Britain is a country not often historically associated with great composers, repertoire or music: apart from the occasional early music programme peppered with Purcell or production of Peter Grimes, there is a great tendency to overlook British classical music, both past and present, in favour of its Germanic and Slavic cousins. The BBC Symphony Orchestra, with Andrew Litton at the helm, clearly decided it was time to challenge that state of affairs, and certainly proved (to me, if no-one else) that British music is something we need to delve into far more often, both in terms of repertoire and performers.

Enter pianist Benjamin Grosvenor, just into his twenties and already quickly acquiring a status as one of Britain’s up-and-coming stars in the classical music world, ready to tackle the Britten Piano Concerto (which he also performed with the National Youth Orchestra 18 months previously at the BBC Proms). The first movement was full of panache and wit, delightfully whimsical and yet never uncontrolled. The balance was a little orchestra-heavy at the very beginning, but as the movement progressed, the piano shone through with an assured yet not overbearing power, and the cadenza was simply sublime, Grosvenor ricocheting between his hands in Ravelian glissandi and toying with the music kaleidoscopically. The second movement felt liable to teeter on the edge of chaos somewhat, Britten’s pleasantly disconcerting imbalance in rhythm almost tipping too far under Litton’s baton, but the interpretation of both orchestra and soloist still oozed charm and wit.

The third movement, in this case the revised Impromptu which Britten substituted for his earlier version of the movement, was beautifully sonorous, but needed a little more direction at the beginning – once it had found its stride, however, the performance was atmospheric and competently handled. The final movement recaptured the magic of the first entirely, Grosvenor bounding across the keyboard in triumph – and deservedly so given the rapturous applause he earned. Grosvenor’s encore, Abram Chasins’ Prelude no. 14 in E flat minor, was a delicious contrast in flavour to such a bravura concerto, handled with supreme tonal control and a quality of sound that simply melted in the mouth.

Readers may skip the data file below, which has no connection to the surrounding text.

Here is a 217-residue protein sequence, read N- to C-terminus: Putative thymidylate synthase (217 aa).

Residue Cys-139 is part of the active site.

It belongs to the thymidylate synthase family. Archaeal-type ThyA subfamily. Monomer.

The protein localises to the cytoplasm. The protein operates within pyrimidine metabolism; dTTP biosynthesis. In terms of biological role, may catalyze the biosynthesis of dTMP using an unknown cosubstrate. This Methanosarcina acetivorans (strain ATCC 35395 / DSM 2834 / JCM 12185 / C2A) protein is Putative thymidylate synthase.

The bulk of the program was occupied by Elgar’s Symphony no. 1, unsurprising given Elgar’s monumental status in British music (he was, after all, only recently removed from our twenty pound notes!). The broad, regal opening rang through the hall with earnest simplicity, the orchestra swelling to a noble and patriotic repetition of the theme. The meanderings of the orchestra were intriguing, the tumultuous swirl of different colours looping in so many different, intangible directions. There were brief spells when it felt a little too easy to be lost in the cloud of colour, rather than led through it, but on the whole the different characters and themes were well shaped and considered. The second movement opened with a gratifying mix of fury and tongue-in-cheek humour, the flurries of notes building to a Shostakovich-like march. The slow dissipation of the themes lost energy a little too quickly, lapsing a little too far and as a result not quite maintaining the momentum set up earlier on. The third movement had a charming sweep in places, though once again, needed a little more propulsion in others. However, despite the need for a little more direction, the tone was rich and molten throughout. The final movement was radiant with pure excitement, drawing the themes together into a neat, climactic bundle, bursting with energy.

But as well as exploring more established British composers, the concert also gave a chance to explore the UK première of a work by a contemporary British composer Anna Clyne. Night Ferry, an orchestral work first premièred by the Chicago Symphony Orchestra last year, is a work based around the theme of manic depression, particularly explored with reference to Schubert. During the compositional process, Clyne painted canvases littered with poetic quotes, and Clyne’s penchant for the visual came across in her music: the opening rolls of strings, passing from left to right in sea-sick waves, gave both the mental instability and maritime themes a kinaesthetic manifestation as well as an aural one. The fevered tremolos ripped through the body with assured uncertainty; the brief glimpses of pure, undiluted melody floated in the otherwise head-twisting shiver of queasy indecision. There were brief moments where the music felt a little too easy, where the construction was just briefly a little too normal given Clyne’s otherwise stunning harmonic palette, but on the whole, the balance of discomfort and beauty was expertly handled, and the piece (and its performance) a testament to the fact that British music is still most definitely alive and kicking, and deserves a far more extensive appreciation on the world stage.